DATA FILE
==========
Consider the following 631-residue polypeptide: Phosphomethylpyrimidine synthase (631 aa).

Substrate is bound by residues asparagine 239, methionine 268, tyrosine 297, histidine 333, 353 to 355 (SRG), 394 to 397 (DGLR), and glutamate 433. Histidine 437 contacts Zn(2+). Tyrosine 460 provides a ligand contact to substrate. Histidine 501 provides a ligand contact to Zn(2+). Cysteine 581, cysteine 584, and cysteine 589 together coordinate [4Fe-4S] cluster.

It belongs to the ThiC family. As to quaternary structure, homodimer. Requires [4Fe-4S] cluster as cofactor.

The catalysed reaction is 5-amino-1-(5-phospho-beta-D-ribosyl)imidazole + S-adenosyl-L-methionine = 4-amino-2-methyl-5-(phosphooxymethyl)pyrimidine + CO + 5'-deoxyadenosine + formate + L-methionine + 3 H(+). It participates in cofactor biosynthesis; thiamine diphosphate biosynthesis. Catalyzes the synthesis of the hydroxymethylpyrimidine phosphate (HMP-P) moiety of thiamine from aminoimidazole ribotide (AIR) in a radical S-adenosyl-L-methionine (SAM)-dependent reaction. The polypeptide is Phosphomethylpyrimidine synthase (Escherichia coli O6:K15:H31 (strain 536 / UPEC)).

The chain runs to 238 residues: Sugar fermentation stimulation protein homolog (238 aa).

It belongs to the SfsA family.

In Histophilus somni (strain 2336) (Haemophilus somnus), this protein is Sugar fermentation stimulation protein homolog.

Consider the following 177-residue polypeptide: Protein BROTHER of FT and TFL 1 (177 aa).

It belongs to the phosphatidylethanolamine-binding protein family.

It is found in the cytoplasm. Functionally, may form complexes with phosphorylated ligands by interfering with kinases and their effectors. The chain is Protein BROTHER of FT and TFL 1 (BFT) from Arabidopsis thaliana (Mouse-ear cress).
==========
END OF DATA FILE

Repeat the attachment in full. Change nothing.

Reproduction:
Consider the following 631-residue polypeptide: Phosphomethylpyrimidine synthase (631 aa).

Substrate is bound by residues asparagine 239, methionine 268, tyrosine 297, histidine 333, 353 to 355 (SRG), 394 to 397 (DGLR), and glutamate 433. Histidine 437 contacts Zn(2+). Tyrosine 460 provides a ligand contact to substrate. Histidine 501 provides a ligand contact to Zn(2+). Cysteine 581, cysteine 584, and cysteine 589 together coordinate [4Fe-4S] cluster.

It belongs to the ThiC family. As to quaternary structure, homodimer. Requires [4Fe-4S] cluster as cofactor.

The catalysed reaction is 5-amino-1-(5-phospho-beta-D-ribosyl)imidazole + S-adenosyl-L-methionine = 4-amino-2-methyl-5-(phosphooxymethyl)pyrimidine + CO + 5'-deoxyadenosine + formate + L-methionine + 3 H(+). It participates in cofactor biosynthesis; thiamine diphosphate biosynthesis. Catalyzes the synthesis of the hydroxymethylpyrimidine phosphate (HMP-P) moiety of thiamine from aminoimidazole ribotide (AIR) in a radical S-adenosyl-L-methionine (SAM)-dependent reaction. The polypeptide is Phosphomethylpyrimidine synthase (Escherichia coli O6:K15:H31 (strain 536 / UPEC)).

The chain runs to 238 residues: Sugar fermentation stimulation protein homolog (238 aa).

It belongs to the SfsA family.

In Histophilus somni (strain 2336) (Haemophilus somnus), this protein is Sugar fermentation stimulation protein homolog.

Consider the following 177-residue polypeptide: Protein BROTHER of FT and TFL 1 (177 aa).

It belongs to the phosphatidylethanolamine-binding protein family.

It is found in the cytoplasm. Functionally, may form complexes with phosphorylated ligands by interfering with kinases and their effectors. The chain is Protein BROTHER of FT and TFL 1 (BFT) from Arabidopsis thaliana (Mouse-ear cress).